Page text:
The story of how the first Vicarage came to be built, following the death in 1814 of Richard Hothersall Hallett, who had been both squire and Vicar, has already been explained. It was to be the residence of all his successors, until the last Vicar appointed solely to serve the needs of the parish, Revd Hugh Griffiths M.A. He came here in 1946, having previously been in charge of three small churches in North Cornwall, including that at St. Enedoc, made famous in the writings of the poet John Betjeman. By the time of his arrival at Axmouth, the parsonage building was badly in need of modernisation, and over the ensuing years, a few improvements were made. His retirement in 1970 came about when pastoral resources were already becoming scarcer and it seemed unlikely that any new incumbent would be prepared to reside in the still relatively primitive surroundings of the Vicarage without spending considerable sums on renovations. This factor, together with the need for general financial restraint, caused the Diocesan authorities to suspend the presentation process and to decide that, when any new appointment was made, the benefice would be a shared one. Arrangements were made by which the Vicarage would be sold: the decision caused much sadness in the village, but was not to be changed, and the first private occupants were living there by 1972.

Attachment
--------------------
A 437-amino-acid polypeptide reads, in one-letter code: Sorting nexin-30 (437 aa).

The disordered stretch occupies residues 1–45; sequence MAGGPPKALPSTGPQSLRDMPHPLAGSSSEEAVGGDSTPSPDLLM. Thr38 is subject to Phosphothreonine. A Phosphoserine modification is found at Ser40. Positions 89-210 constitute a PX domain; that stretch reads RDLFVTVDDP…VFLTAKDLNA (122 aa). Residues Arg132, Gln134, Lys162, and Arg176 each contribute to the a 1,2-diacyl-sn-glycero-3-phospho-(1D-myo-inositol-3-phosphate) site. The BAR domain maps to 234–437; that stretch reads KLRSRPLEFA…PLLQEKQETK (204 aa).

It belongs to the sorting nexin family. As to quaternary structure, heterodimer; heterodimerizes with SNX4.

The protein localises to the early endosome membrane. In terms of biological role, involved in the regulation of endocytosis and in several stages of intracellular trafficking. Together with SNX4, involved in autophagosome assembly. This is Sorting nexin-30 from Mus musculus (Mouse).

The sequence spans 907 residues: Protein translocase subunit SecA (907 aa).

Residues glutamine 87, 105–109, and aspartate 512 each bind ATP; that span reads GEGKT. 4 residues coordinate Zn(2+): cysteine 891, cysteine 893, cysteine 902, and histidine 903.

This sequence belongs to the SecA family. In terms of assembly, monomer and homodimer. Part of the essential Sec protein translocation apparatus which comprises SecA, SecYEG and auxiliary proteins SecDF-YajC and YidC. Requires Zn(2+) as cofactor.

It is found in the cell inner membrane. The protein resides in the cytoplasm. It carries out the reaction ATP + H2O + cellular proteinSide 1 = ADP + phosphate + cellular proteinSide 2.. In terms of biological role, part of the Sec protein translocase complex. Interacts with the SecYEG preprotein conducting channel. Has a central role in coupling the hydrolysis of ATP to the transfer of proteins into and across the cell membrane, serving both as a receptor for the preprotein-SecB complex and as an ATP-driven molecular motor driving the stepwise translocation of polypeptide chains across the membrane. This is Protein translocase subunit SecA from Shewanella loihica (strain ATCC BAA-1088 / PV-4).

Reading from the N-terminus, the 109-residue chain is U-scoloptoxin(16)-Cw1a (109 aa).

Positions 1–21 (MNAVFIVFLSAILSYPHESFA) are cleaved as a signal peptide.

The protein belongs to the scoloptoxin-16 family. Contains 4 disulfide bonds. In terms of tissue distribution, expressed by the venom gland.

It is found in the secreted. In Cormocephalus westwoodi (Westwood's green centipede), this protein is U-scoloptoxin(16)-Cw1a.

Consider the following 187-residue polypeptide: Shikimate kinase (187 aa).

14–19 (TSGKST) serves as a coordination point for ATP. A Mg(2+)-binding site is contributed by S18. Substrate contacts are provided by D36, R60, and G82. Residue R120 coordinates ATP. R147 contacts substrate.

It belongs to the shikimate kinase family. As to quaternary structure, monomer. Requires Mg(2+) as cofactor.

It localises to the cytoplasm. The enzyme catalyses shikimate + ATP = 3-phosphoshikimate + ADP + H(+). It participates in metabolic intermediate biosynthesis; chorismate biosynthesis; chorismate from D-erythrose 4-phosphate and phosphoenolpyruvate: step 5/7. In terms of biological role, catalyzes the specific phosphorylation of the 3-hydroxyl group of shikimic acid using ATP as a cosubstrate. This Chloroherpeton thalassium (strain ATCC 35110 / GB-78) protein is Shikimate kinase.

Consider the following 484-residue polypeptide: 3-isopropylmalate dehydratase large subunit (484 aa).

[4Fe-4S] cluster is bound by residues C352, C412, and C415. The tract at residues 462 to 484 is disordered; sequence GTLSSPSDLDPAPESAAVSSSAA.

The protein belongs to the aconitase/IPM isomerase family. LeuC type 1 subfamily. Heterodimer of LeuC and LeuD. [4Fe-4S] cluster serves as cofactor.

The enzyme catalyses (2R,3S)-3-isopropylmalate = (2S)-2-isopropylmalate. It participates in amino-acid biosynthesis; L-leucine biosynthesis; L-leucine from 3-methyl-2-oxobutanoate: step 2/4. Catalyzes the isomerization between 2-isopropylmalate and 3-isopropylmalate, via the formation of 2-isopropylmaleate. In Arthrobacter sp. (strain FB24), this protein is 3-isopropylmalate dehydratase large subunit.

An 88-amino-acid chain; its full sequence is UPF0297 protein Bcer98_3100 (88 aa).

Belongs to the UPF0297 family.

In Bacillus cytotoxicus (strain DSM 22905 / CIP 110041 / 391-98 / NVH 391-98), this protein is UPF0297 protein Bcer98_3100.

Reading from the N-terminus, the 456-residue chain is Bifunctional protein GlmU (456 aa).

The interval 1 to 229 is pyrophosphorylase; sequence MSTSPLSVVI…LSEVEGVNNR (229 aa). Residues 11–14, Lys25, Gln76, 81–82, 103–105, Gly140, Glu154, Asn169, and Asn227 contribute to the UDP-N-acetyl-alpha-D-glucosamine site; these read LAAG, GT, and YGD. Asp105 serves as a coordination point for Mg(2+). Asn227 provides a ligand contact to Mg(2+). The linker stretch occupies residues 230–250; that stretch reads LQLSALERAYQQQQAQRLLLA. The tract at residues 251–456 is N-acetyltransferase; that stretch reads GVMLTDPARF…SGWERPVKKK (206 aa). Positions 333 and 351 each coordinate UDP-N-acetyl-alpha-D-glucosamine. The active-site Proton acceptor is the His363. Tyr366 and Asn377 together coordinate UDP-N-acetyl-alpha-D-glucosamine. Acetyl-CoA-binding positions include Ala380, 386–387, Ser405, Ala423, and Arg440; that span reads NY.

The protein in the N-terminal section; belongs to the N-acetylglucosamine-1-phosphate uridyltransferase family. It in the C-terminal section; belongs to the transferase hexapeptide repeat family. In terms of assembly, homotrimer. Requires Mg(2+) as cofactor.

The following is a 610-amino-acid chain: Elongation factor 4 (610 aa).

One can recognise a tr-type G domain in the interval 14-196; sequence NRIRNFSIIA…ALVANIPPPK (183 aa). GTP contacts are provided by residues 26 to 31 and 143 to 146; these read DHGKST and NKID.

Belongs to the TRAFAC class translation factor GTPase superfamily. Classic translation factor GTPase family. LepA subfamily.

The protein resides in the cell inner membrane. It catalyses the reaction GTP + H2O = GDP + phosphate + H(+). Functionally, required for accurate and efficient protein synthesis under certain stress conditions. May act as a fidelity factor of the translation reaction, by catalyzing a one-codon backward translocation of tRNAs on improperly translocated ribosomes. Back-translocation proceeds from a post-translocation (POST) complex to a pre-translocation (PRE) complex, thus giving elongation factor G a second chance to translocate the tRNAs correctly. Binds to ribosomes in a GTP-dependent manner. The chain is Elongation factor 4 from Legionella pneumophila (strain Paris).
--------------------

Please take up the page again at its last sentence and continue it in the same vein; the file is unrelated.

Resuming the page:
Most rural parishes have undergone a similar experience in recent years, and The Old Vicarage, The Old Rectory, or some similar name is now an address to be found in very many villages. Axmouth has some claim to distinction, however, in that it possesses not one Old Vicarage, but two. This came about through an odd twist of recent church history. After the retirement of Revd Griffiths, his successor at Axmouth, the Revd John Mapson, later became Vicar of Axmouth with Musbury, and lived in Musbury Rectory. In 1977, he resigned, and was replaced by Revd Brian Gerry. By this time, a decision had been taken to sell Musbury Rectory also, and to build a new Vicarage at Axmouth on Church land, very close to the Old Vicarage. This was duly accomplished, and the Revd Gerry moved in there but he, in turn, resigned at the end of 1985, at which time Musbury petitioned for a dissolution of the union with Axmouth. As a result, Musbury joined the Colyton Team Ministry, and Axmouth came under the care of the Rev Stuart Worth, who was already accommodated in Uplyme Rectory. Axmouth Vicarage again became redundant and the auctioneers received another commission. The new Old Vicarage was soon also privately occupied. The Rectory at Uplyme continued as the base for the Rector of both Axmouth and Uplyme churches. Following the reorganisation into the Axe Valley Mission Community, it serves as a house for the Team Vicar.